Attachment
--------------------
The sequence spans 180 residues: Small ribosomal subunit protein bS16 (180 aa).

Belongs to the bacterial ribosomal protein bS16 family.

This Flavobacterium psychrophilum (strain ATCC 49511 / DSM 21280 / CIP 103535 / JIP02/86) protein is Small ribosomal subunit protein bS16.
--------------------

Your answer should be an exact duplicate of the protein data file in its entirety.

The sequence spans 180 residues: Small ribosomal subunit protein bS16 (180 aa).

Belongs to the bacterial ribosomal protein bS16 family.

This Flavobacterium psychrophilum (strain ATCC 49511 / DSM 21280 / CIP 103535 / JIP02/86) protein is Small ribosomal subunit protein bS16.